- You can’t measure you’re competitor’s non-sale. Conquesting may be used to show that your competitor’s product or service isn’t as good as their advertising would have you believe. You will never have definitive proof that your conquesting prevented that sale to a competitor. Because of the low success rate of actually converting conquesting keywords into sales for yourself, you may very well be just paying to ensure that neither of you make a sale.
So what are the solutions?
- Consider not doing it or quitting. There are many more cost effective and efficient keywords that you can turn your energies to that will be much more successful than conquesting keywords. The decision to conquest someone else’s brand is usually an “ego” decision. “Ego” really has very little to do with successful PPC advertising. The searchers are the ones that make the decisions, and your success metrics of searcher behavior should be making the decisions on what your strategy should be, not your desire to be competitive against the other guy. Still not convinced? Then keep reading.
- Don’t go half-ass on bidding. If you’re going to do this, be aggressive. Google will look the other way if your bid is high enough. If your ad position isn’t high enough, you won’t have a high enough click through rate and Google will raise your bids anyway.
- Make the best landing page possible: Use headlines that reference the keyword searched; Be concise and don’t expect the searcher to actually read much more than two lines of text; Searchers skim so use bullet points and big bold type to point out why you are better; Don’t bury the call to action and don’t make people scroll to find what they are looking for; and most importantly make the path to conversion on the page as big on bold as the comparison data you present.
- Read The Art of War: Consider when, where, how and how long you fight your war. The longer your conquest the more likely it is that Google will raise your minimum bids to $5.00 or $10.00 per click. Think about the best time to attack. Is your competitor releasing a new product that you want to conquest against? Is their something about your competitor that is or will create a lot of web buzz? Consider a short term (under two week attack) that will blunt their buzz, and then shut it off before your minimum bids go high and before they can react. Spend more budget upfront with higher bids the moment this buzz creator is released to the public to max out your click through rate early with all the buzz traffic, then adjust your bids and positions down when the buzz starts wearing down. Take note: Most Google AdWords Quality Score actions (including minimum bid raising) seem to be based on the last two weeks worth of data.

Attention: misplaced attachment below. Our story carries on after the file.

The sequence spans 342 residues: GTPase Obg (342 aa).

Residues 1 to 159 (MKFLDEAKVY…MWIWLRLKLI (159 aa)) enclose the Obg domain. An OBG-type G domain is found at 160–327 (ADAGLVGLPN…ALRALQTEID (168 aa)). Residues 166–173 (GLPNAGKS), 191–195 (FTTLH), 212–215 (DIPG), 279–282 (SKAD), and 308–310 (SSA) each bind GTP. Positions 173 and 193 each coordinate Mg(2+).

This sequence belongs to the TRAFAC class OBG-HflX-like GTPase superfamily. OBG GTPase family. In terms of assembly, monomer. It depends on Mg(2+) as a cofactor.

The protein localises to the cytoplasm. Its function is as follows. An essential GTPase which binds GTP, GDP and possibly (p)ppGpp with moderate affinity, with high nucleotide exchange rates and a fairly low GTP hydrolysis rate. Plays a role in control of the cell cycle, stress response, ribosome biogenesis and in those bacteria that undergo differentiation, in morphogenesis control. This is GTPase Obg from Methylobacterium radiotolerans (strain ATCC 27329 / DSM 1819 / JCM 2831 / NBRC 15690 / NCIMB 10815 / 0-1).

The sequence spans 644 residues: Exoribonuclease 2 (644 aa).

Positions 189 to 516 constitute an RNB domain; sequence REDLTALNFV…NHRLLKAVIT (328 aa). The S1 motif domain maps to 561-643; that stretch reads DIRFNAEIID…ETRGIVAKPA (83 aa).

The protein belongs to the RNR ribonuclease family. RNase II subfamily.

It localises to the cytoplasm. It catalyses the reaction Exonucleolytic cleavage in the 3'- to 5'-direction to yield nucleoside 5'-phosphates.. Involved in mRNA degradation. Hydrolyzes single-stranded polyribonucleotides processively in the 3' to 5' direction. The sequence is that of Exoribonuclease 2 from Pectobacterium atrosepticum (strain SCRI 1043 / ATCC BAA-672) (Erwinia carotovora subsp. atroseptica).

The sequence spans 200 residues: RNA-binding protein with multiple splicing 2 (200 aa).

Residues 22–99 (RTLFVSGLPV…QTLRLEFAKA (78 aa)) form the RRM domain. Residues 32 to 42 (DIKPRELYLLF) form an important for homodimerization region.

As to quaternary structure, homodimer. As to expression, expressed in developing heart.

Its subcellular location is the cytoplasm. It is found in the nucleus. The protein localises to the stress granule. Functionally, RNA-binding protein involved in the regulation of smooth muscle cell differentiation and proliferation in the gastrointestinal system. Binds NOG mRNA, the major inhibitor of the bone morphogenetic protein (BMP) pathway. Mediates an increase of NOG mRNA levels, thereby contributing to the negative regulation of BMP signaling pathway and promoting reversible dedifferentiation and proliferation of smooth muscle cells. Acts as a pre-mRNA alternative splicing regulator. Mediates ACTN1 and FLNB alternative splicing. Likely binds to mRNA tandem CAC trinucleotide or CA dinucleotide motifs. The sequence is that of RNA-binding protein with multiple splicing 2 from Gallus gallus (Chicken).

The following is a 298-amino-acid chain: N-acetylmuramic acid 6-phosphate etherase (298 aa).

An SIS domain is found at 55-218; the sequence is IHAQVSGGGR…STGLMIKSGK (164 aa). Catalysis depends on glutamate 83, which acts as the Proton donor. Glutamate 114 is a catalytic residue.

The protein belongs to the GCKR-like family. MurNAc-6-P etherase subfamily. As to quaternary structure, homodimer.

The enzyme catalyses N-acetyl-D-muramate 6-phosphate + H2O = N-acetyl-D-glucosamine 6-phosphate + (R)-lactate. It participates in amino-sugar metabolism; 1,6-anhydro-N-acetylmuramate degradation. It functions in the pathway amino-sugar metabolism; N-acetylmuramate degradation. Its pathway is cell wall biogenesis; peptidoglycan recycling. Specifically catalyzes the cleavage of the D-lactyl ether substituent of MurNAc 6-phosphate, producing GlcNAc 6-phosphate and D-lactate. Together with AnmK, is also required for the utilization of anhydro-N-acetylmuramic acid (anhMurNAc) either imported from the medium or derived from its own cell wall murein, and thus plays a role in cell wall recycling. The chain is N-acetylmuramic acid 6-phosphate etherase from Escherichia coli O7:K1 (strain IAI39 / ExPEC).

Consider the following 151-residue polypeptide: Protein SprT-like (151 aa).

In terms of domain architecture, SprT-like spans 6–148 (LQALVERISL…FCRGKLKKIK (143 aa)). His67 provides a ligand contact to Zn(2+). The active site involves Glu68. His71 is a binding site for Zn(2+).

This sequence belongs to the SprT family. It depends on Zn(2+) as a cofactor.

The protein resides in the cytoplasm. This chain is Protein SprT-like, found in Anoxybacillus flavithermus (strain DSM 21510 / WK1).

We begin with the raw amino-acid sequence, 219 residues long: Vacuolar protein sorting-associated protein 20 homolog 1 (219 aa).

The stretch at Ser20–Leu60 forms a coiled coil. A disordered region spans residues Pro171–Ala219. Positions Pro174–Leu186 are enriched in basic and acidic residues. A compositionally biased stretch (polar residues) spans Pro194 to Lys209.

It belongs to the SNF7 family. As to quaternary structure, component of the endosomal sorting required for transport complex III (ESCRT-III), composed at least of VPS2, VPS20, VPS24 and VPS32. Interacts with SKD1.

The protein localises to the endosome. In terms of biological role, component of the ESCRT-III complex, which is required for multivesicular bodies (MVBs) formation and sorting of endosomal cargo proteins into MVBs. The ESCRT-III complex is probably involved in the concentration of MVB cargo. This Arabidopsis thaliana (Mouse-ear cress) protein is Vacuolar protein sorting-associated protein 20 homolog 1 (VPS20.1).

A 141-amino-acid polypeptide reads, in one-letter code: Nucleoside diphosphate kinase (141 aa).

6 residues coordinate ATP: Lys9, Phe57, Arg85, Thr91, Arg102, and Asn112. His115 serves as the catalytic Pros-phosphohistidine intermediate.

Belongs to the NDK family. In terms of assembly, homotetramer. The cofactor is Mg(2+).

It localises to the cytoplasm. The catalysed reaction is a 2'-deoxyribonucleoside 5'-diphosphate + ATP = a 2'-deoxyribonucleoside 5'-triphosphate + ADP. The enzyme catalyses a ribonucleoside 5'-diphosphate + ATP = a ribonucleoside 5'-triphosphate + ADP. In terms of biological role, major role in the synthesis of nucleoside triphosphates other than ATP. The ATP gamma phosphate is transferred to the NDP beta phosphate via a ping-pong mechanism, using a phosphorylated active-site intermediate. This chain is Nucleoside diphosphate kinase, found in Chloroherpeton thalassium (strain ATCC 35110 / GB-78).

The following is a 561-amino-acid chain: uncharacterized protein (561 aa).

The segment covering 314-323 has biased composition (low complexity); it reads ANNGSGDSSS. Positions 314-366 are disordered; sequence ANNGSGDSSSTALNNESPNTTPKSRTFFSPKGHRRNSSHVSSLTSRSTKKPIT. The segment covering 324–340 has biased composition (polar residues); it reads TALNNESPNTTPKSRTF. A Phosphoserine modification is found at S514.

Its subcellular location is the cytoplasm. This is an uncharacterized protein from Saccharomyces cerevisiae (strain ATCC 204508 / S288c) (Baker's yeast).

- Know when to quit. If the analytics data says that conquesting is too expensive per conversion listen to the data and not your desire to crush the competition with conquesting. Crush them by delivering relevant ads and landing pages based on keywords relevant to who you are and what you’re selling.
- Realize your enemies are more than just your competitors. Google may be providing you with the means to advertise on your competitor’s keywords, but don’t expect them to help you to do it. Google uses Quality Score to improve relevance of paid search results, but also as a way to improve its revenues by driving up costs per click. The whole AdWords platform is geared to raising bids for everyone advertising on a search term. Advertising on someone else’s trademarked keywords is the most extreme example of this.
The most important thing to consider when conquesting is “What goes around, comes around”. Your competitors can easily retaliate and conquest your keywords which will drive your bids up.